Works[edit]

Hamlin did a variety of engravings (technically etchings), most of which were done on order such as membership certificates, bank notes, bookplates, watch papers, portraits and Providence buildings. Portraits of George Washington is his most enduring legacy.[12] He did four engravings of Washington for the 1800 publication "Memory of Washington" by Oliver Farnsworth.[13] They became the object of public exhibition.[14]

He was going to start engraving business cards as he had done for himself, but immediately became more ambitious and started engraving busts of George Washington. One was a copy of Philadelphia painter Edward Savage's bust portrait of Washington and another he did in his ninety-first year was a copy of Jean-Antoine Houdon's bust sculptor of Washington. Hamlin's print "The Burning of the Frigate Philadelphia in Tripoli Harbor, February 1804" is his most famous work.[5]

Many of Hamlin's engravings still exist and are in the form of bookplates, illustrated advertisements, marine scenes, Providence buildings and portraits. A famous specimen of his is the earliest view of Providence. He was a member of the Mechanics Association of Providence and engraved a "certificate of membership" for the members. One of his engravings shows the First Congregational Church on Benefit Street, with some flames and smoke, an indication of the fire that broke out that destroyed the church in 1814. Another notable engraving he did is that of the Experiment, a horse powered boat. He also engraved a ticket for The Experiment, entitling the bearer to a trip to New-Port or Providence.[1]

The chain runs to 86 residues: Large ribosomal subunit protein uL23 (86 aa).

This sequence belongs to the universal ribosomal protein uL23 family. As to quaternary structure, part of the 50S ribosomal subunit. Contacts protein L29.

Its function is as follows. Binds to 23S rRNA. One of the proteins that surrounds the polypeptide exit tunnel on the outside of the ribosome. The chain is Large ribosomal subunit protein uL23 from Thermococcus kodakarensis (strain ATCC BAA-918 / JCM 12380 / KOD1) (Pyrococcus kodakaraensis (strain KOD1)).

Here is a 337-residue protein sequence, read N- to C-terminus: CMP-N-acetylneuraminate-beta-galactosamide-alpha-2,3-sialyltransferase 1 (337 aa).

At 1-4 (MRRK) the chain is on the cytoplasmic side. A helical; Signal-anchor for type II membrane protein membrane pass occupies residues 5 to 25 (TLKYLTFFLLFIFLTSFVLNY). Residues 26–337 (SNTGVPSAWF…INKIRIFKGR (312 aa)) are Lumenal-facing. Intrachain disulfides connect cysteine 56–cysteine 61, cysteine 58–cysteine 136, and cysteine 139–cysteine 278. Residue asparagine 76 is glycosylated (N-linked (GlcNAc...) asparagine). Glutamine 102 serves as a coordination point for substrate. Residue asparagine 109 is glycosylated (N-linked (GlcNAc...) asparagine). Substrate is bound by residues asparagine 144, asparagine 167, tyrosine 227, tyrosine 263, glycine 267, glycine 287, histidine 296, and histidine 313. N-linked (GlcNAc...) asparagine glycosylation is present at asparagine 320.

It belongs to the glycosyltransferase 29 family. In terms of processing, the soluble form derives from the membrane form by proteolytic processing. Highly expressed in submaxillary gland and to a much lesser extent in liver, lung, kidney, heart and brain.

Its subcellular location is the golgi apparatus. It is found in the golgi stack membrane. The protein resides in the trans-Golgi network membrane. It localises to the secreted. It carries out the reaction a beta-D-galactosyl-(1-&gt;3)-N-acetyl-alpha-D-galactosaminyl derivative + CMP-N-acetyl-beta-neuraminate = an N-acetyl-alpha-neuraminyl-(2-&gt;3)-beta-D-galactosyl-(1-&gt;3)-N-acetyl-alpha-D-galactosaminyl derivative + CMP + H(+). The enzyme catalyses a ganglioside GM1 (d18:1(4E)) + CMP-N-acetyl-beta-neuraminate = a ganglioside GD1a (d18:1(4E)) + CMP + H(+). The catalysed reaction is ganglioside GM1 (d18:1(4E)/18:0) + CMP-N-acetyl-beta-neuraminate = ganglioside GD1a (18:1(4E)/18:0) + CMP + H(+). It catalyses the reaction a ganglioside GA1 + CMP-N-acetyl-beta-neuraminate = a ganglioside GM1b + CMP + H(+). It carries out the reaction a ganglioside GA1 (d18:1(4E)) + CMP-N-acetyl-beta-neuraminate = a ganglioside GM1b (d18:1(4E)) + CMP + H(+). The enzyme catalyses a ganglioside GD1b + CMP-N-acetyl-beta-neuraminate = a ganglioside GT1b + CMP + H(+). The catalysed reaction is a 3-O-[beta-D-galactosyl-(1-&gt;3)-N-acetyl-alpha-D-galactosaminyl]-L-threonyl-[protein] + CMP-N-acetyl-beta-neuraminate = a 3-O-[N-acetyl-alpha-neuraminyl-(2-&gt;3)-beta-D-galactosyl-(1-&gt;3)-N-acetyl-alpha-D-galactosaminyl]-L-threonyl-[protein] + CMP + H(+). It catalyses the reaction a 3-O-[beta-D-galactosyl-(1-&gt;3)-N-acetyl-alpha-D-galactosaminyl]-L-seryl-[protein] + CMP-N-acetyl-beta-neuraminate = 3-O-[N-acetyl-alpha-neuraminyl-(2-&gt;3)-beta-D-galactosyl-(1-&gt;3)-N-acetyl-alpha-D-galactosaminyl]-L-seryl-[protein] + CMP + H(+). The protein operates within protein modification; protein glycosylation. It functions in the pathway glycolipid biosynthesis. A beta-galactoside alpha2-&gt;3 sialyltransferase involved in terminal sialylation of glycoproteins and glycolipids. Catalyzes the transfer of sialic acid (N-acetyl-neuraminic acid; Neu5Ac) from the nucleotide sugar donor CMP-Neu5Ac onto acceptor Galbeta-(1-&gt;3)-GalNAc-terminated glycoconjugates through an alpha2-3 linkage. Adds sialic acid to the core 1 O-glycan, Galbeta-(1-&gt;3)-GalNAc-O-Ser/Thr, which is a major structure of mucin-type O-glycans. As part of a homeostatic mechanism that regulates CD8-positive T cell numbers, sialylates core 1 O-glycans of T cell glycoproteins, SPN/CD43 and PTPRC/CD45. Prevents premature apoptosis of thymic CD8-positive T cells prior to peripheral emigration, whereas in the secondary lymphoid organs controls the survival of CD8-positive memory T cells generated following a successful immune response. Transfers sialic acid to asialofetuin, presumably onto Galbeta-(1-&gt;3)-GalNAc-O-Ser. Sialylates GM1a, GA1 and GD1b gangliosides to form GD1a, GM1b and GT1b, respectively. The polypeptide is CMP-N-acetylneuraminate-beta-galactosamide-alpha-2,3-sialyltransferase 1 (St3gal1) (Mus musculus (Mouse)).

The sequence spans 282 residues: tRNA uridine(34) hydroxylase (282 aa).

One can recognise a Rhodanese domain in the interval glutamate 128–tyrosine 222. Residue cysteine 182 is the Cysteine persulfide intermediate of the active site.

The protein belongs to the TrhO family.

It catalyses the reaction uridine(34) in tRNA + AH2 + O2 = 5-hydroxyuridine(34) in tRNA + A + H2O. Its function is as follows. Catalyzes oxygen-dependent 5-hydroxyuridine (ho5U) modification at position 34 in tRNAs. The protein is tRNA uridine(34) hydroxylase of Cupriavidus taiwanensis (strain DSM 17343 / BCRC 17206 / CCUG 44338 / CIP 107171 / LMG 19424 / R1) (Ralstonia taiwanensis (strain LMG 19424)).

Hamlin engravings on notable people that still exist are of George Washington, Benjamin Franklin, William Eaton, Stephen Gano, Isaac Watts, William H. Harrison, Enos Hitchcock, and James Manning. He is also notable for making bank note engravings for several Rhode Island banks.[1]

Clubs[edit]

  • Hamlin was made a member of the Freemason society of Mt. Vernon Lodge 4, A. F. and A. M. Providence, in 1804.[9] His masonic apron was still in the possession of his grandson, Frank Hamlin, in 1894.[3]

Gallery of engravings[edit]

Bibliography[edit]

References[edit]

  1. ^ a b c d e f g Lane, Gladys R. (Librarian of the Shepley Library, Providence, Rhode Island) (19 March 1925). Antiques Magazine: Rhode Island's Earliest Engraver. Antiques Magazine VII. p. 133. 
  2. ^ a b Rhode Island Historical Society collections,. 15–18. Rhode Island Historical Society. 1922. p. 96. 
  3. ^ a b c Andrews, p. 144
  4. ^ a b Bedini, p. 408-411
  5. ^ a b c Malone, p. 198
  6. ^ Dunlap, p. 305
  7. ^ Bohan, Peter; Hammerslough, Philip; Eisenbarth, Erin (introduction) (1970/2007). Early Connecticut Silver, 1700–1840. Middletown, Connecticut: Wesleyan University Press. p. 228. ISBN 0-8195-6848-1. Retrieved 10 December 2011.  Check date values in: |date= (help) ISBN 978-0-8194-7848-1.
  8. ^ Bohan, Peter; Hammerslough, Philip; Eisenbarth, Erin (introduction). Early Connecticut Silver, 1700–1840. p. 237. Retrieved 10 December 2011. 
  9. ^ a b c d e Preuss, Anne MacDougall. Rittenhouse, Journal of the American Scientific Instrument Enterprise, Vol. 3, No. 4. p. 135. 
  10. ^ Providence City Directory. 1824. p. 35. Retrieved 9 December 2011. 
  11. ^ The Providence Directory (1824 and later)
  12. ^ Club, p. 37
  13. ^ The bookman, p. 576
  14. ^ See Grolier Club (1899). Exhibition of engraved portraits of Washington commemorative of the centenary of his death, on view at the Grolier club ... New York, Dec. 14th, 1899, to Jan. 6th, 1900. New York: The De Vinne press. Retrieved 9 December 2011. 

Sources[edit]

Further reading[edit]